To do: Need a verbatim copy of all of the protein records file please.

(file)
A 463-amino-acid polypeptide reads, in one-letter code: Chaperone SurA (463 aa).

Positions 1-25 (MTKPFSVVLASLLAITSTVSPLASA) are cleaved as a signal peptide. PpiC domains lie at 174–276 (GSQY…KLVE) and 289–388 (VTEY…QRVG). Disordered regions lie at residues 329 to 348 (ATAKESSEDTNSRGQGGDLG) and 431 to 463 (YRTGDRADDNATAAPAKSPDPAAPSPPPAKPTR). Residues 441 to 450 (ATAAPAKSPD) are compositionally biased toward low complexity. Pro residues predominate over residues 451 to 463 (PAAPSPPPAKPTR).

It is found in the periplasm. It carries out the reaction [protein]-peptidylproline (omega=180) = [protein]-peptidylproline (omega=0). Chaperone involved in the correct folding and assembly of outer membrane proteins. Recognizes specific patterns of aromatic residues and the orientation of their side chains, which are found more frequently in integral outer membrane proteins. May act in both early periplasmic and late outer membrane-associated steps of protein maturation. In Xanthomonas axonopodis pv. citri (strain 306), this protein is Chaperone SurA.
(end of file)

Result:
A 463-amino-acid polypeptide reads, in one-letter code: Chaperone SurA (463 aa).

Positions 1-25 (MTKPFSVVLASLLAITSTVSPLASA) are cleaved as a signal peptide. PpiC domains lie at 174–276 (GSQY…KLVE) and 289–388 (VTEY…QRVG). Disordered regions lie at residues 329 to 348 (ATAKESSEDTNSRGQGGDLG) and 431 to 463 (YRTGDRADDNATAAPAKSPDPAAPSPPPAKPTR). Residues 441 to 450 (ATAAPAKSPD) are compositionally biased toward low complexity. Pro residues predominate over residues 451 to 463 (PAAPSPPPAKPTR).

It is found in the periplasm. It carries out the reaction [protein]-peptidylproline (omega=180) = [protein]-peptidylproline (omega=0). Chaperone involved in the correct folding and assembly of outer membrane proteins. Recognizes specific patterns of aromatic residues and the orientation of their side chains, which are found more frequently in integral outer membrane proteins. May act in both early periplasmic and late outer membrane-associated steps of protein maturation. In Xanthomonas axonopodis pv. citri (strain 306), this protein is Chaperone SurA.